Stop, Look and Listen!
Steps to Effective Communication
The ability to express ourselves clearly and to understand what others are trying to say to us is the key to success in all areas of our lives. Most of us have not been trained in the principles of effective communication. We do not always listen to what is being said. Instead we are busy formulating and justifying our own point of view. We also become derailed by bringing up the past, especially old hurts and resentments.
Effective communication has two parts: How to really hear – and really understand – what others are saying, and and how to express feelings and thoughts without dragging in past conflicts and emotions.
It takes commitment and practice to improve communication with your care-receiver, medical team, family members, etc. You can begin by noticing when you are on automatic and then remembering what you learned about crossing a street safely: Stop, Look, and Listen.
A. Stop what you are doing. Be present, eliminate distractions, stop talking, etc.
B. Look at the speaker. Give full attention; notice body-language.
C. Listen to what is being said. Allow the speaker time to finish, don’t jump to conclusions.
D. Double check. Be certain you have all the facts, ask for more information if needed.
Once you have done all the above, it is your turn and time to express your thoughts and feelings.
Your Turn to Speak
A. “Be” Attitudes
|Be focused||Address the issue at hand. Do not bring strong emotions and issues from the past into the discussion.|
|Be specific.||Do not assume the listener knows what you are thinking. Offer clarifications if necessary.|
|Be calm||If the speaker is distraught, be calm. If you are in an emotional state where you are unable to discuss an issue, agree to continue the discussion later.|
|Be polite||Do not use inflammatory words. Avoid insults and accusations. They will lead to heated argument and make the problem worse.|
B. When pointing out an existing problem
- Identify the issue without blaming or shaming. Avoid personal attacks.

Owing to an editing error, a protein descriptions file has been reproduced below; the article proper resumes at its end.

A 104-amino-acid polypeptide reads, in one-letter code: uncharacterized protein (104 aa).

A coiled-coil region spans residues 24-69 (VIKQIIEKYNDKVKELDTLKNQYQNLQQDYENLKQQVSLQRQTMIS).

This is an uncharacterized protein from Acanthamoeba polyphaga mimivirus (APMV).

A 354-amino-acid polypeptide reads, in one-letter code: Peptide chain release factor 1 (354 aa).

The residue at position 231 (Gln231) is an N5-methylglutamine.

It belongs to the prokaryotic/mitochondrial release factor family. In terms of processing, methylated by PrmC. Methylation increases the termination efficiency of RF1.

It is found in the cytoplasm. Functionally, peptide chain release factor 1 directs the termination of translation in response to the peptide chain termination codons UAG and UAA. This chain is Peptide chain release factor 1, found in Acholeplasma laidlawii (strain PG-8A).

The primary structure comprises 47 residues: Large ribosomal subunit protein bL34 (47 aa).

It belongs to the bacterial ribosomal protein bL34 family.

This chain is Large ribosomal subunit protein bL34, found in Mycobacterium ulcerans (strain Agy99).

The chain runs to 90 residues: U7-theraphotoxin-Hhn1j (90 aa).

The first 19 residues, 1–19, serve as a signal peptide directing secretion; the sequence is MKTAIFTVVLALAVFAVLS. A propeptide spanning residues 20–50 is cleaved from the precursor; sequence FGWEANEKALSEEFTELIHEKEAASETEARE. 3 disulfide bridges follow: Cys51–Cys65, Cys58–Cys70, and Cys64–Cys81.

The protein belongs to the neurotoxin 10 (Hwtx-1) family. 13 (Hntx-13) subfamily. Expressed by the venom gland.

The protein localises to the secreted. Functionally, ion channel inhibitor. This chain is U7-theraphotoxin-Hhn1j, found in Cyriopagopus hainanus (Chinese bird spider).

- Use “I” statements. “I feel __________when you _______________.
- Offer solutions as preferences. “I would prefer it if you/we _____________________.
C. Make allowances if the other person has hearing or vision loss, or is confused.
D. Revisit the issue if you cannot reach a consensus. Accept the fact that there are some problems for which there is no solution.
15 Reminders of Effective Communication Principles
- Check to see if your care-receiver has on glasses and hearing aids.
- Look at your care-receiver when he or she is speaking. Be aware of non-verbal communication
- Answer all of your care-receiver’s questions. Don’t rush.
- Imagine yourself in your care-receivers world. How would you feel in his or her situation?
- Speak to your care-receiver as one adult to another. Use a respectful tone.
- Acknowledge your care-receiver’s objections and concerns.
- Allow your care-receiver time to absorb what you’re saying. Clarify or state in a different way if necessary. Offer options.
- Mirror back what you think you’ve heard your care-receiver say. Ask questions.
- Stay calm. Don’t take anything personally.
- Give your care-receiver time to think things over. Don’t press for an immediate answer.
- Think of this as a time to get to know your care-receiver better. Listen for concerns and fears. What would give him or her comfort? With whom would he or she like to talk?
- Take a break if your care-receiver is tired or either of you becomes upset. Return to the conversation at an appropriate time.
- Make sure you have heard your care-receiver’s decision correctly and are interpreting it as intended.
- Request help from other family members if necessary and/or appropriate.
- Remember, you are not alone. There are two of you in the equation. Keep communications open.
*Book excerpts taken from The Complete Caregiver Support Guide.